The US embassy in Phnom Penh marked Earth Day last week by introducing to the public its new solar panel installation which will eventually provide 18 percent of its energy needs.
According to William Heidt, the US Ambassador, this is the first installation of its kind on an embassy in the kingdom.
“We chose to do this project because we want to protect the environment that we all share. The US embassy is proud to have made this investment in Cambodia’s environmental future,” the ambassador said.
The installation, composed of 940 panels mounted on the building’s roof, came at a cost of nearly $1 million, and will save the embassy about $65,000 a year.
The investment will be recouped in less than 19 years due to savings in energy costs, Mr Heidt said yesterday.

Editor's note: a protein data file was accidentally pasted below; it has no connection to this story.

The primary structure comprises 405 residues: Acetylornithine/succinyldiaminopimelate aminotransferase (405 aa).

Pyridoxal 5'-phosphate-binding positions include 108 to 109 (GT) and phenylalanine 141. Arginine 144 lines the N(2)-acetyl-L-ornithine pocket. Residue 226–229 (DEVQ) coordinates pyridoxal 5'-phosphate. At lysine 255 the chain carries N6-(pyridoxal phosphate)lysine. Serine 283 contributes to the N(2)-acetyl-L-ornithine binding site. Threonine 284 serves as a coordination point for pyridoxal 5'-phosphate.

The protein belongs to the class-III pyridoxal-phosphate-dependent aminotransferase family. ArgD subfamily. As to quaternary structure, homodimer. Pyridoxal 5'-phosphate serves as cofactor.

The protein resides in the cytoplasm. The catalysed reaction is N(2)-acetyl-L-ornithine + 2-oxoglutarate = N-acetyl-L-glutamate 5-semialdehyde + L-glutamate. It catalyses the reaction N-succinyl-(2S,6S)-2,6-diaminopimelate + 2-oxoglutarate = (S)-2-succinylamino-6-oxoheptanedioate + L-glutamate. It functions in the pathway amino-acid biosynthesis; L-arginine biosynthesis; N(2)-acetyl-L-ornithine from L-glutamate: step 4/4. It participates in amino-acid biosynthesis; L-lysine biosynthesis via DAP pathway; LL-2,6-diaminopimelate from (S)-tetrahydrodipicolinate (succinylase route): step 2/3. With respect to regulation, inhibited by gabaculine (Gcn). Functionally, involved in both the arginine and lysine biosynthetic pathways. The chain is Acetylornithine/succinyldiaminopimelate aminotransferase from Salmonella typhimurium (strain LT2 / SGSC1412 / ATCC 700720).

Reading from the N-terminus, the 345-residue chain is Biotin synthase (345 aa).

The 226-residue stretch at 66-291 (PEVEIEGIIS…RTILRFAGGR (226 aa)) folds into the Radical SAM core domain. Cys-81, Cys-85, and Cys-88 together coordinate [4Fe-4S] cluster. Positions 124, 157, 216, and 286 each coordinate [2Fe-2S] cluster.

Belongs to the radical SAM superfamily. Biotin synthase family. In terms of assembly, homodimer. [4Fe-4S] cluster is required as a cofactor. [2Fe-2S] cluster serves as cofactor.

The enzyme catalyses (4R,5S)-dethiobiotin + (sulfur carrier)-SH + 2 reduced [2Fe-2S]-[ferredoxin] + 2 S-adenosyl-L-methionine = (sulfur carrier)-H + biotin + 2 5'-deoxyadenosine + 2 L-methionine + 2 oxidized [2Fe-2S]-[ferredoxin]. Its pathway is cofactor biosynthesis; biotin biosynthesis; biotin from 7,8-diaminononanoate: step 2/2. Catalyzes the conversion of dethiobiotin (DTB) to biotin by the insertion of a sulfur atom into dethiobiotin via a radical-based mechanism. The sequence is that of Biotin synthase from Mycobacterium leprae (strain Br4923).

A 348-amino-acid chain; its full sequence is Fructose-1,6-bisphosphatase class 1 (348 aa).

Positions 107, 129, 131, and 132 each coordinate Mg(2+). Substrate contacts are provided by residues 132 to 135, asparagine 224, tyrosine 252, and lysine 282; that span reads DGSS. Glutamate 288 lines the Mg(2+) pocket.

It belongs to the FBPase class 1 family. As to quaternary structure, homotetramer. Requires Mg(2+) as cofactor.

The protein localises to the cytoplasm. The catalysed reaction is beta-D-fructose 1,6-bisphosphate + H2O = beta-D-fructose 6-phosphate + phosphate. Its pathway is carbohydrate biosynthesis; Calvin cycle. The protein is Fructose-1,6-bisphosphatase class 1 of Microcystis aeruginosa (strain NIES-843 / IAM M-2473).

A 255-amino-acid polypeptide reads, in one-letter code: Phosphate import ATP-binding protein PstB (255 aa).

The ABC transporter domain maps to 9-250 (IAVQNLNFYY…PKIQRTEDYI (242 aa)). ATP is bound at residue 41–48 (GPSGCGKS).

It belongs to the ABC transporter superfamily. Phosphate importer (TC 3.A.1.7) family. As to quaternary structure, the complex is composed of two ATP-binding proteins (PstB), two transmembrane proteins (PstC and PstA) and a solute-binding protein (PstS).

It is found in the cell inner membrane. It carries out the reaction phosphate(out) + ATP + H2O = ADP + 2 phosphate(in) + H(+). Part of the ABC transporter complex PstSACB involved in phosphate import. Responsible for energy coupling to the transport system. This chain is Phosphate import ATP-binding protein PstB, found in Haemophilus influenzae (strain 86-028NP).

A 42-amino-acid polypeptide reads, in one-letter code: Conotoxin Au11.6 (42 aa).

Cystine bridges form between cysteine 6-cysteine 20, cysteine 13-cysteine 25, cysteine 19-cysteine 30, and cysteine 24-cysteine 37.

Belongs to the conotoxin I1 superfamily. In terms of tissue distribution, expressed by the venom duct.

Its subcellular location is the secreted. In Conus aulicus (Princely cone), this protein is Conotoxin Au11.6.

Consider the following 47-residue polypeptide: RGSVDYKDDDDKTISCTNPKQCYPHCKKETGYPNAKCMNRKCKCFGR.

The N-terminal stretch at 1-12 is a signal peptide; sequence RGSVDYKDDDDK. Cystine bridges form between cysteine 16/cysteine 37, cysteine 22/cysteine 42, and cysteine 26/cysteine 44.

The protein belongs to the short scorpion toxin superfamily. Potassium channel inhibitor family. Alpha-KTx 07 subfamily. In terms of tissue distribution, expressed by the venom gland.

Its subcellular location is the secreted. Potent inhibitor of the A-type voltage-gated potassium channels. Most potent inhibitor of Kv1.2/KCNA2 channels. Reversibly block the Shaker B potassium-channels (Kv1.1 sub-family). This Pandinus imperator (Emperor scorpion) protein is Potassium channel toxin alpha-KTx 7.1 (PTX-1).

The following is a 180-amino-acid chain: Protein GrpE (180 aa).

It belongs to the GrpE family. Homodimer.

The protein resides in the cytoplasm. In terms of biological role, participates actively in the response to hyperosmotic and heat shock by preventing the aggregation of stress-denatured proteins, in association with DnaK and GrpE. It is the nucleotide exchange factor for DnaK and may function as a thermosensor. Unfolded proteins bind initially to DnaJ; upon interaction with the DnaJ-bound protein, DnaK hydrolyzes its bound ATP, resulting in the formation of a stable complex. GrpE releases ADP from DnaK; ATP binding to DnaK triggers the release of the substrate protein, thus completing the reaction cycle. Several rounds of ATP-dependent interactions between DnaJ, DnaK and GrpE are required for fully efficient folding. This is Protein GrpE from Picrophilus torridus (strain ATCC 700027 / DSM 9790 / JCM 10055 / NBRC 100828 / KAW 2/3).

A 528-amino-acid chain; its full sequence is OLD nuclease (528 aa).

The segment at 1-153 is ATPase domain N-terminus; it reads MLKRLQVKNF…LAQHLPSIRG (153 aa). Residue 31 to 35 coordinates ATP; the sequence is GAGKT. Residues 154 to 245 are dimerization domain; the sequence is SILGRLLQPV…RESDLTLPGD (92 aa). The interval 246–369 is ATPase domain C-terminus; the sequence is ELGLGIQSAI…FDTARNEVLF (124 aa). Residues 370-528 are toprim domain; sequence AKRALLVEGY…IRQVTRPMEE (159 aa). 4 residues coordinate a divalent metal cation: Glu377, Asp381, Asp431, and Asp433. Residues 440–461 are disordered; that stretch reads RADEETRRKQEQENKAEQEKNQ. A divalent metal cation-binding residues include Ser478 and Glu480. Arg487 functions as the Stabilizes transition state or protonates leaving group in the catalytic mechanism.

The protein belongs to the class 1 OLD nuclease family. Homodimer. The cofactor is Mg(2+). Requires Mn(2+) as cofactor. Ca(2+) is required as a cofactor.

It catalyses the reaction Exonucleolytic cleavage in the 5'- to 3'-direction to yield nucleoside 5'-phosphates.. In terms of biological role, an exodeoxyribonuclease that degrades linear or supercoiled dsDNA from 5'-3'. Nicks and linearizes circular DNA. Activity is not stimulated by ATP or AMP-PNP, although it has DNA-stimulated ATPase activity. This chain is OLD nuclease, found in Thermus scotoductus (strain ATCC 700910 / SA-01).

Generating nearly 18 percent of the embassy’s energy needs, he said the installation could power 240 homes in Cambodia.
“Solar panels like these are an investment in the future. They help protect the environment and demonstrate that renewable energy investments can work in Cambodia.
“Cambodia is a very sunny country with a very large solar power potential. We hope this project will encourage other institutions to install solar arrays as well.”
Khut Chandara, under-secretary of state at the Ministry of Environment, applauded the initiative but expressed worries over the price of solar panels imported into the kingdom.
“We have seen that solar panels produced in the US and other countries are still expensive, so people are still unsure about investing on solar energy,” Mr Chandara said.
Bringing down the price of the equipment used in solar installations is paramount to attracting investors into the renewable energies sector, he said, adding that, despite the high costs associated with the technology, solar energy is gaining traction quickly in the kingdom.